When researching complicated families with many men of the same name, how do you track them? Can you really sort out individuals and come up with a possible father for your difficult ancestor? You may think it impossible, but with good research practices and a way to visualize the information it can be done.
I first wrote about the Norman family research project a year ago in Researching Low-Tech Style With a Whiteboard. I outlined the five steps I used to tackle the challenge:
-1 Sort Records chronologically – do an initial sort to put the records in order from earliest to latest.
-2 Start with the wills – use any available wills for the surname to build a framework for the family.
-3 Fill in with additional records – attach land, tax, and other records to individuals.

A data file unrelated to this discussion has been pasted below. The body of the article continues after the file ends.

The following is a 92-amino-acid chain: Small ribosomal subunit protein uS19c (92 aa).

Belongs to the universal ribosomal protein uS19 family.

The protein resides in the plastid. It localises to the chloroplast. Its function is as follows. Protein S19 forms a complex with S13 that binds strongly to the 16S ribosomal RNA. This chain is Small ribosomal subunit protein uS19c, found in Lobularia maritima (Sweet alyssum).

-4 Make it permanent – take a picture of the completed whiteboard or transfer to an electronic program such as Lucidchart.
-5 Write up your conclusions -put your conclusions into a research summary or report.
I finished the blog post with this statement:
My report included several suggestions for future research and I’ll be using my chart to make my research plan for the next phase of the project. I already have an electronic research log entry for each record used and as I work with key individuals I can begin to build timelines for them to help analyze and correlate the information. Seeing the family as a whole will be key to putting together the puzzle.
Reviewing Previous Research
One year later I picked this project up again and was glad to have my research log, report, and Lucidchart to remind me of the research I had previously completed. I used my recommendations for the next project to set up a prioritized strategy.
SUGGESTIONS FOR FUTURE RESEARCH
• Build a family tree for the descendants of Isaac Cox of Culpeper County, Virginia, based on documentary evidence to discover any other possibilities for a family for Moses Norman